Residential investment growth was 5.8% which was up from 4.6% growth and was the strongest growth in 2 years. This was the 2nd straight quarter residential investment helped GDP growth. However, it only helped GDP growth by 0.2% and was up just 1.5% yearly. Residential investment’s GDP impact was counteracted by non-residential fixed investment as it hurt growth by 0.2%. Business investment was negative for the 3rd straight quarter. It might rebound in Q1 if the improvements in the regional Fed capex indexes in January are accurate.
Gross private domestic investment fell 6.1%. Non-residential fixed investment fell 1.5%, but that was an improvement from Q3’s 2.3% decline. Spending on structures and equipment fell 10.1% and 2.9%. Spending on durable goods was up 1.2% and spending on non-durable goods rose 0.8% which was the lowest growth since Q1 2018. Boeing’s 737 Max delay hurt business investment. That impact could end in mid-2020, but the plane’s return keeps being pushed back.
Very Strong Government Spending Growth & High Deficits
As we mentioned, one of the reasons this report was weaker than the headline reading was that government spending growth was strong. Government consumption expenditures and gross investment was up 2.7% as it was helped by a 4.9% increase in defense spending. Local and state spending growth was 2.2%. Overall, government spending helped GDP growth by about 0.5%.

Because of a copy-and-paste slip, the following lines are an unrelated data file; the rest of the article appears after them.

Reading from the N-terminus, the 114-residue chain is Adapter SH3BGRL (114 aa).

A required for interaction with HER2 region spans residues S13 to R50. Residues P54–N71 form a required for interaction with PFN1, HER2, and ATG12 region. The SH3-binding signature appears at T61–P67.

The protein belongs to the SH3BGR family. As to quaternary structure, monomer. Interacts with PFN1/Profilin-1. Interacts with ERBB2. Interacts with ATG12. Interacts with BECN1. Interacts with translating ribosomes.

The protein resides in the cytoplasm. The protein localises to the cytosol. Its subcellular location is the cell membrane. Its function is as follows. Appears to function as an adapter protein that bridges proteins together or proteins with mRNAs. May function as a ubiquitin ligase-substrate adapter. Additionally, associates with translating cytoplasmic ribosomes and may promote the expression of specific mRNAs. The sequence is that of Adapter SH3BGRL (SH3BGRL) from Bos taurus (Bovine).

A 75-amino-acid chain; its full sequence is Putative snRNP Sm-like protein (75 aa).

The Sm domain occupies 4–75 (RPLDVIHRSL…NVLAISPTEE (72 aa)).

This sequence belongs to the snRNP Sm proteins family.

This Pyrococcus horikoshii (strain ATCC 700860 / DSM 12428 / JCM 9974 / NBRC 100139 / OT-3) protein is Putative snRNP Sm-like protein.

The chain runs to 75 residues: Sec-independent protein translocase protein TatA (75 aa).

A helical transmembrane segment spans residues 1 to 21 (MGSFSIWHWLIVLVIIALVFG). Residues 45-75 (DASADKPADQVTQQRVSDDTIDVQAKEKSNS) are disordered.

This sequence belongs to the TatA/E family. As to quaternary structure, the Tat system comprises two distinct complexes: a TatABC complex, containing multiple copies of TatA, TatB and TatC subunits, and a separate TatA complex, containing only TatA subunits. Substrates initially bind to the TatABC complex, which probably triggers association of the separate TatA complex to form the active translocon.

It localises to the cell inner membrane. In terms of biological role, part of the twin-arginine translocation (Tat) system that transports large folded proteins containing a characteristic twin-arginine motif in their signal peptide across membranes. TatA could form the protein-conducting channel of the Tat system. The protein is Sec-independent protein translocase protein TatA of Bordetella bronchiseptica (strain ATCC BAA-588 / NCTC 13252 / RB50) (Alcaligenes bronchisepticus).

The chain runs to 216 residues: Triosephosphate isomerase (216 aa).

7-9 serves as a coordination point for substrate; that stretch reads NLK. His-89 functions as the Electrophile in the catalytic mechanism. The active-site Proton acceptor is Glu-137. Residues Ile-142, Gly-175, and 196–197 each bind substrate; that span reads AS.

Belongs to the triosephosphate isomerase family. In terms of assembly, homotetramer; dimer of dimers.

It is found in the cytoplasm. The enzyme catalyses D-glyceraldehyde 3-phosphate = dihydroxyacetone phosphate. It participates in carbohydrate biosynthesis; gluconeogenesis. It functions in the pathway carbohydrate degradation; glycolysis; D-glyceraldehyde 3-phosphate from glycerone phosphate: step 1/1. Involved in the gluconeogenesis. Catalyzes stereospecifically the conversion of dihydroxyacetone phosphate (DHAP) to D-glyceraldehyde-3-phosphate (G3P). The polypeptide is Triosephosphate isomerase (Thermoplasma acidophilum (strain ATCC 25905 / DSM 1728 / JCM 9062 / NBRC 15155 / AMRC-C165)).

As you can see from the chart below, this type of government spending growth usually occurs at the end of recessions when the unemployment rate is high and the government is trying to stimulate growth, but this time it’s about increased spending on defense.
The trade deficit is falling, but the budget deficit is rising due to increased spending. The budget deficit in 2019 was $1.02 trillion which increased 17.1% from 2018 (which had 28.2% growth itself). There is a politically charged debate about whether the tax cuts helped or hurt the deficit. That answer depends on how much you think the plan helped GDP growth. It might not have helped a lot given the weak GDP growth in 2019.
Highest Homeownership Rate In 6 Years
The homeownership rate increased from 64.8% to 65.1% in Q4 2019 which is the highest rate since Q4 2013. Those making below the median income drove the homeownership rate higher. Over 65% of the increase was driven by household formation. Supply is low as the owner vacancy rate of 1.4% is near a 25 year low. The homeownership rate for those under 35 rose from 36.5% to 37.6% as millennials are finally getting into houses.
GDP growth of 2.1% sounds okay, but real final sales to domestic purchasers growth which excludes trade, inventory investment, and government spending was the lowest in 4 years. Consumer spending growth weakened. The trade deficit has fallen, but the budget deficit is widening. The homeownership rate is increasing as young people and those who make below the median wage are starting to own homes at a higher rate.